Fundamental Facts and Concepts

  • Bruno Predel
  • Michael Hoch
  • Monte Pool
Part of the Engineering Materials and Processes book series (EMP)

Abstract

Experience teaches us, that under given external conditions a material is in a certain state. This state is defined by certain properties. At 200 K the compound H2O is solid, at 300 K liquid and at 400 K gaseous. Properties, which are characteristic for a state of a material, are called intensive properties. Among them is the molar volume. As one can see from Fig. 1.1, the molar volume of water is different at 200, 300 and 400 K.

Keywords

Furnace Enthalpy Steam Rubber Boiling 

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References

Citations

  1. [1]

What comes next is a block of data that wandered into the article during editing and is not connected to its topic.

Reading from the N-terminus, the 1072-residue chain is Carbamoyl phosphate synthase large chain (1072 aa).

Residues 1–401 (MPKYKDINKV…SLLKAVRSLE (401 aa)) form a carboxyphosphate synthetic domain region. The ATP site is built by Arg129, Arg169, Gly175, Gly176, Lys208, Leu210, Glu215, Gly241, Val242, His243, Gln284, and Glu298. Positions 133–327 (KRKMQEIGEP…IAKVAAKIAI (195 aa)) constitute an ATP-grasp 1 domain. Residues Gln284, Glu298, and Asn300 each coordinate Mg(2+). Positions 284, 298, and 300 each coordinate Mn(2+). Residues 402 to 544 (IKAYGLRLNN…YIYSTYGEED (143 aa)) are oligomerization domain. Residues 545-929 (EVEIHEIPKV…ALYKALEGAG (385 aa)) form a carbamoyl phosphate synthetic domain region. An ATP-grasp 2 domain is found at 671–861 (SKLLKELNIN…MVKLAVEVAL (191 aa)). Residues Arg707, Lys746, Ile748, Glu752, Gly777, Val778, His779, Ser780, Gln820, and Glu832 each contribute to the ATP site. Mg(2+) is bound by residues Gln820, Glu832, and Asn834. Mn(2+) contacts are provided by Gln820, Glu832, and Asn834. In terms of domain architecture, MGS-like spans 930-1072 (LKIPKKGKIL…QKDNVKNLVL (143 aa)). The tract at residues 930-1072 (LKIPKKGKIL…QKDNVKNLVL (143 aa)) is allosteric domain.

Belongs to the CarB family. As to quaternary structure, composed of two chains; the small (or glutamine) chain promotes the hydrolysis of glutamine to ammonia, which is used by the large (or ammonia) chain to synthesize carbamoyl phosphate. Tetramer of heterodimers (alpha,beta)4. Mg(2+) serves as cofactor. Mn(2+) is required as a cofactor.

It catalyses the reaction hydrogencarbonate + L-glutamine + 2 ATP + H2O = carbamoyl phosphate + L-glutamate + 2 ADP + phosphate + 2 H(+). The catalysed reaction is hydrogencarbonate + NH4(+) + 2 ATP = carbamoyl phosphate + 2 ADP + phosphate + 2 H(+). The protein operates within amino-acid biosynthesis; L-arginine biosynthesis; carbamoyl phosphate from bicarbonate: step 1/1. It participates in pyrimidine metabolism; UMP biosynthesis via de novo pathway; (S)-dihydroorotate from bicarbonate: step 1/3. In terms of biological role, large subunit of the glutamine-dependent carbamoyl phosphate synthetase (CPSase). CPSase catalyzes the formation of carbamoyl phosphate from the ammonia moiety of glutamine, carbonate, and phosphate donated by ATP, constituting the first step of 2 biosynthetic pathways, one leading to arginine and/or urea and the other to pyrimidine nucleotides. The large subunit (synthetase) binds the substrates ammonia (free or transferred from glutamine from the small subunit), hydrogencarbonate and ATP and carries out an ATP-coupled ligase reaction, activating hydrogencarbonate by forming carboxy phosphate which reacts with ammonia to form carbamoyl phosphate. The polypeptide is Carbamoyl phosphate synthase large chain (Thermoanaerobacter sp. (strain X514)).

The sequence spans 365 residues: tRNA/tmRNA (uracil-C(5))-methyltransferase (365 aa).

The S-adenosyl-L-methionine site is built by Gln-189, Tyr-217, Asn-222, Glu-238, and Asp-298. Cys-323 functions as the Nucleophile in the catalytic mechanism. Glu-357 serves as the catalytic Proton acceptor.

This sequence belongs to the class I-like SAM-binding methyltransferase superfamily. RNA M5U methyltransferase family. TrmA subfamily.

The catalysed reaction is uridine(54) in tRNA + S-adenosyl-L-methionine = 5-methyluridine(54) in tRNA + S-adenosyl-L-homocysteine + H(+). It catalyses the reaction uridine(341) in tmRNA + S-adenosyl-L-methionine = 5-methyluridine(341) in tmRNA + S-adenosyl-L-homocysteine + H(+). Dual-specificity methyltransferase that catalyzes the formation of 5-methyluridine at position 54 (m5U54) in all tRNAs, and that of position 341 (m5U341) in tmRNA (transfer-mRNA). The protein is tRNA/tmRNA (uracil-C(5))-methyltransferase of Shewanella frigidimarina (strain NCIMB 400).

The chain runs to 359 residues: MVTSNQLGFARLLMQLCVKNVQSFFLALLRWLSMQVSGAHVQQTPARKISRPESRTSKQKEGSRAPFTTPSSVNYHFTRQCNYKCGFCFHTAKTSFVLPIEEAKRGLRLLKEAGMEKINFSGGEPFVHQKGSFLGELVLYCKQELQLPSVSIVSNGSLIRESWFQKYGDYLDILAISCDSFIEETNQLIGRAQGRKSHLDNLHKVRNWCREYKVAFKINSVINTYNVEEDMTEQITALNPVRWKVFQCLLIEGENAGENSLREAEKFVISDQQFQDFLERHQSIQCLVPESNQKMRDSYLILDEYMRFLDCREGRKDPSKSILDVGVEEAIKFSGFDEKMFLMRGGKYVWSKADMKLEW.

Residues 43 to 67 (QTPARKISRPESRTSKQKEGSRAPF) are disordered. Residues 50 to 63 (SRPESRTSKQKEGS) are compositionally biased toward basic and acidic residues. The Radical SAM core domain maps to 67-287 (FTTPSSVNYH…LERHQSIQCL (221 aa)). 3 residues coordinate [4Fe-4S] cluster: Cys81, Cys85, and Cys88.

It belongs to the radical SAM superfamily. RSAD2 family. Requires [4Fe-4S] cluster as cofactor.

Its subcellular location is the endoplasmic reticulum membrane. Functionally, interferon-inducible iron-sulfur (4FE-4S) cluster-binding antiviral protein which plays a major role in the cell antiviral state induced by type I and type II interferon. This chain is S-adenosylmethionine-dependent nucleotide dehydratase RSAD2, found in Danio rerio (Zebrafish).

R.C. Weast (Editor), “Handbook of Chemistry and Physics”, 49. Edition, The Chemical Rubber Co., Cleveland, Ohio (1969)Google Scholar

General References

  1. A.M. Alper (Editor), “Phase Diagrams, Materials Science and Technology”, Vol. 1, Academic Press, New York (1970)Google Scholar
  2. P. Gordon, “Principles of Phase Diagrams in Materials Systems”, McGraw-Hill Book Comp., New York (1968)Google Scholar
  3. W. Paul and D.M. Warschauer (Editors), “Solids Under Pressure”, McGraw-Hill Book Comp., New York (1963)Google Scholar
  4. R.G. Ross and D.A. Greenwood, “Liquid Metals and Vapours under Pressure”, in “Progress in Materials Science”, Editors: B. Chalmers and W. Hume-Rothery, Vol. 14. No. 4, Pergamon Press, London (1969)Google Scholar

Copyright information

© Springer-Verlag Berlin Heidelberg 2004

Authors and Affiliations

  • Bruno Predel
    • 1
  • Michael Hoch
    • 2
    • 3
  • Monte Pool
    • 3
  1. 1.StuttgartGermany
  2. 2.CincinnatiUSA
  3. 3.Dept. of Chemical and Materials EngineeringUniversity of CincinnatiCincinnatiUSA

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